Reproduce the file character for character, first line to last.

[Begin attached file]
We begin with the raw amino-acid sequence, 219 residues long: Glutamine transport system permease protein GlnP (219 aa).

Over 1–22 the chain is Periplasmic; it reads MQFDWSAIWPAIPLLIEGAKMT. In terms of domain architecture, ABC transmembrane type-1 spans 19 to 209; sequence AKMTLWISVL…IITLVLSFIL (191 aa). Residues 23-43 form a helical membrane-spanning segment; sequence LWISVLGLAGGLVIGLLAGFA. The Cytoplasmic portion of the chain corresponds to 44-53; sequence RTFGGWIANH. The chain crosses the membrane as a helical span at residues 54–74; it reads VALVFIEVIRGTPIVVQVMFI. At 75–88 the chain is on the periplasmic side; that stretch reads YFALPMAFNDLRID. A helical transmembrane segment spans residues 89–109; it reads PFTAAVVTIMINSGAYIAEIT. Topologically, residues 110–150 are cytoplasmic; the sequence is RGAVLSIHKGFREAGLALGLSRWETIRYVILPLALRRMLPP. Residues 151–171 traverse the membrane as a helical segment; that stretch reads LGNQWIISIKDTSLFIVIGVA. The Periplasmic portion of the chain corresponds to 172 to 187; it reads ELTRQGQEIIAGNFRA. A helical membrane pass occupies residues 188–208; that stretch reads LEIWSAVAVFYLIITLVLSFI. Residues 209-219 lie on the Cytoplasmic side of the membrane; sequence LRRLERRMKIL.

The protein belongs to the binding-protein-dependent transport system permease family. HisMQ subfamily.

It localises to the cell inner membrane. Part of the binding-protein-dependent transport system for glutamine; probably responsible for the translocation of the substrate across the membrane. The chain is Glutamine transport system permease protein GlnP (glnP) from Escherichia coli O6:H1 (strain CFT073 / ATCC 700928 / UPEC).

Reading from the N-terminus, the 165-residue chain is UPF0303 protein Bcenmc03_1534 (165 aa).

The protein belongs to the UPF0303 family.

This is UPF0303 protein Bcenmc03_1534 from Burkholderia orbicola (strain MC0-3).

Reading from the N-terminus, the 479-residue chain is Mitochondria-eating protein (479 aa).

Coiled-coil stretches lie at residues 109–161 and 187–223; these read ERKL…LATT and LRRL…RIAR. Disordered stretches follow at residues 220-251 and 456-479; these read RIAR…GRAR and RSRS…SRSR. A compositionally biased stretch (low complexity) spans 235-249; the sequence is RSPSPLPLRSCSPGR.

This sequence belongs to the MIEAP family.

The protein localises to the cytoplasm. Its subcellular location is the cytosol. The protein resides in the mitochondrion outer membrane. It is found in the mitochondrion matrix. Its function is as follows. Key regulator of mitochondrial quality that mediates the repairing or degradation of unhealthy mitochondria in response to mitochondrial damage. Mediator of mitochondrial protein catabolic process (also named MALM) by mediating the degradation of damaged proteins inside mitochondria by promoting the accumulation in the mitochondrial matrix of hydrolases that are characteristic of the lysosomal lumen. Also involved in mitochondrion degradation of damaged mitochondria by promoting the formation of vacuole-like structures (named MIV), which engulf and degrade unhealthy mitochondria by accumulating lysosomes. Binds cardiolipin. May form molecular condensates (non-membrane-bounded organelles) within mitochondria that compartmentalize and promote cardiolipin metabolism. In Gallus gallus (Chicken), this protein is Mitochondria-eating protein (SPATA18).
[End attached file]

We begin with the raw amino-acid sequence, 219 residues long: Glutamine transport system permease protein GlnP (219 aa).

Over 1–22 the chain is Periplasmic; it reads MQFDWSAIWPAIPLLIEGAKMT. In terms of domain architecture, ABC transmembrane type-1 spans 19 to 209; sequence AKMTLWISVL…IITLVLSFIL (191 aa). Residues 23-43 form a helical membrane-spanning segment; sequence LWISVLGLAGGLVIGLLAGFA. The Cytoplasmic portion of the chain corresponds to 44-53; sequence RTFGGWIANH. The chain crosses the membrane as a helical span at residues 54–74; it reads VALVFIEVIRGTPIVVQVMFI. At 75–88 the chain is on the periplasmic side; that stretch reads YFALPMAFNDLRID. A helical transmembrane segment spans residues 89–109; it reads PFTAAVVTIMINSGAYIAEIT. Topologically, residues 110–150 are cytoplasmic; the sequence is RGAVLSIHKGFREAGLALGLSRWETIRYVILPLALRRMLPP. Residues 151–171 traverse the membrane as a helical segment; that stretch reads LGNQWIISIKDTSLFIVIGVA. The Periplasmic portion of the chain corresponds to 172 to 187; it reads ELTRQGQEIIAGNFRA. A helical membrane pass occupies residues 188–208; that stretch reads LEIWSAVAVFYLIITLVLSFI. Residues 209-219 lie on the Cytoplasmic side of the membrane; sequence LRRLERRMKIL.

The protein belongs to the binding-protein-dependent transport system permease family. HisMQ subfamily.

It localises to the cell inner membrane. Part of the binding-protein-dependent transport system for glutamine; probably responsible for the translocation of the substrate across the membrane. The chain is Glutamine transport system permease protein GlnP (glnP) from Escherichia coli O6:H1 (strain CFT073 / ATCC 700928 / UPEC).

Reading from the N-terminus, the 165-residue chain is UPF0303 protein Bcenmc03_1534 (165 aa).

The protein belongs to the UPF0303 family.

This is UPF0303 protein Bcenmc03_1534 from Burkholderia orbicola (strain MC0-3).

Reading from the N-terminus, the 479-residue chain is Mitochondria-eating protein (479 aa).

Coiled-coil stretches lie at residues 109–161 and 187–223; these read ERKL…LATT and LRRL…RIAR. Disordered stretches follow at residues 220-251 and 456-479; these read RIAR…GRAR and RSRS…SRSR. A compositionally biased stretch (low complexity) spans 235-249; the sequence is RSPSPLPLRSCSPGR.

This sequence belongs to the MIEAP family.

The protein localises to the cytoplasm. Its subcellular location is the cytosol. The protein resides in the mitochondrion outer membrane. It is found in the mitochondrion matrix. Its function is as follows. Key regulator of mitochondrial quality that mediates the repairing or degradation of unhealthy mitochondria in response to mitochondrial damage. Mediator of mitochondrial protein catabolic process (also named MALM) by mediating the degradation of damaged proteins inside mitochondria by promoting the accumulation in the mitochondrial matrix of hydrolases that are characteristic of the lysosomal lumen. Also involved in mitochondrion degradation of damaged mitochondria by promoting the formation of vacuole-like structures (named MIV), which engulf and degrade unhealthy mitochondria by accumulating lysosomes. Binds cardiolipin. May form molecular condensates (non-membrane-bounded organelles) within mitochondria that compartmentalize and promote cardiolipin metabolism. In Gallus gallus (Chicken), this protein is Mitochondria-eating protein (SPATA18).